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Wednesday, March 27, 2013

Christine Shively - Benjamin - Teacher Feature

Marie Antoinette
Shively - Benjamin
A process of an extraordinary
Art Doll  Artist in her own Words.
 Exploring the possibilities of creating a character with fabric is an extension of a life time fascination with three dimensional forms. My characters emerge from familiar tales of childhood and from stories of the heart and soul. Fabric, color texture and pattern all play intricate parts in creating interesting figures that tell their own stories to the viewers who meet them.  
   Most recently creating figures with high fashion, high heel shoes, and the elements of Steampunk have been really fun to explore begin by drawing the body shape and structure I wish to use for my fabric figures. Basically I transfer the drawing into a 3 dimensional form.
  I use a template to create the basic silhouette of the drawings. The shape is transferred to the fabric. Sewing on the line gives a great deal of control over the shape I am envisioning. Some of the body shapes are an abstraction or somewhat stylized. Most of my figures have an economy of line, a simplified structure.
 The costuming and embellishment are the key elements. I use paint, pigma pen and colored pencil to create the faces on the cloth figures. An extreme light and dark technique is employed to give the illusion of depth in the face. An example of using the inspiration of period clothing of Marie Antoinette and then changing the color and proportion on the clothing adding the gears, zippers to the edge of the skirt the look was completely changed to Steampunk

     I purchased a very small antique lamb made from cotton fleece and wood for one of my sisters.  It just screamed to be a pull toy.   I made a platform for the lamb, since then I  have been making animals sitting on wheeled platform.  It is easy to see how I translated the Whimsical Birds and put them on platforms and also create pull toys out of them.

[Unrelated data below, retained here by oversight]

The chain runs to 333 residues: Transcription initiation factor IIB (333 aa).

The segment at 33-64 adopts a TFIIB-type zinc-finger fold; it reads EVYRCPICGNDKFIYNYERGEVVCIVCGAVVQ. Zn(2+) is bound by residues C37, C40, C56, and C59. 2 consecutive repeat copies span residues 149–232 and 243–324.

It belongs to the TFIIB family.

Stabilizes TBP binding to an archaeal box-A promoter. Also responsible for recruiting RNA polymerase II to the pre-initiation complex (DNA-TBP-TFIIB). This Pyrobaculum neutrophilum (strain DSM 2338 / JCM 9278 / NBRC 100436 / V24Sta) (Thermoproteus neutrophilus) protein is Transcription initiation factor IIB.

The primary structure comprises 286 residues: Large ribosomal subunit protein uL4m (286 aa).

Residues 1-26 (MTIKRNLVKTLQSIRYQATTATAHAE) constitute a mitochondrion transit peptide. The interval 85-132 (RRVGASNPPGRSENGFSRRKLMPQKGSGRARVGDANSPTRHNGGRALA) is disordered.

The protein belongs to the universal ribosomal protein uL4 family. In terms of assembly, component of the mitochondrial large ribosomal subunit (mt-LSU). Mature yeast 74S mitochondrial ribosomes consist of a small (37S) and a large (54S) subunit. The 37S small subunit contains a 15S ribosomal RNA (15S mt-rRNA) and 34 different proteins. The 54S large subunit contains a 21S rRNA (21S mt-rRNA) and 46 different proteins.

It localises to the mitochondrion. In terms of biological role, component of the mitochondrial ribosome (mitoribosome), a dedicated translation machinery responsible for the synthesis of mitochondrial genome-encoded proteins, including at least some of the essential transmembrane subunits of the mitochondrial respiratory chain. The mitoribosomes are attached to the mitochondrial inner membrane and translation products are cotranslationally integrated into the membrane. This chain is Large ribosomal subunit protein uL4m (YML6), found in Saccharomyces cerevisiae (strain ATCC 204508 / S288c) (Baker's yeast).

I have been creating my Whimsical Birds using floral oasis, tissue paper, glue, kabob skewers, file folders, and paint.  This is a great example of how everyday items can be turned into something fun and whimsical.
   See more on Christine's Classes Coming to Artistic Figures in Cloth & Clay this April 25-28, 2013 - Click Here.
Manipulating basic shapes in new and different ways plays an important role in the creation of my characters. This doll uses my basic Dress Rehearsal pattern. I have added a jacket, skirt, sleeves and narrowed the pants of the basic pattern and a new character emerges.

Here is an example of looking at one thing…..the baby shoe….but seeing something else. Like the corset for a Steampunk character.


An  Idea  is a point of departure  and no more.

    As soon as you elaborate it,  it becomes transformed by thought.”


The high heel shoes are an example of the Picasso quote above. When I began embarking on the high heel I was in a Home Depot store.  I saw a wire door stop that had a tapered end. It reminded me of a high heel. Since I lived in Kansas for many years, I also thought it would be cool to have a tornado reference. The construction dilemma was the mechanism to create the heel. My long time doll friend Brenda Gehl created a darling fairy years ago that had a dressmakers pin for the heel. I asked her about using the basic mechanism that was her brain child, and building upon that. She was curious about what I could come up with using her basic idea. She was very pleased with my adaptation. I do believe that you can begin with a basic idea…….but you have to elaborate on it and transform it with your thought….as Picasso advise

An ancient connection to doll making and storytelling is ever present in my work. Experimenting with new techniques in drawing, painting, bead work, embroidery, problem solving structural and aesthetic  problems, and educating myself on historical and cultural heritages, contributes to the continual growth and change in my figures.
See more about Christine's workshops on:
Rainbow Chaos and Whimsical Birds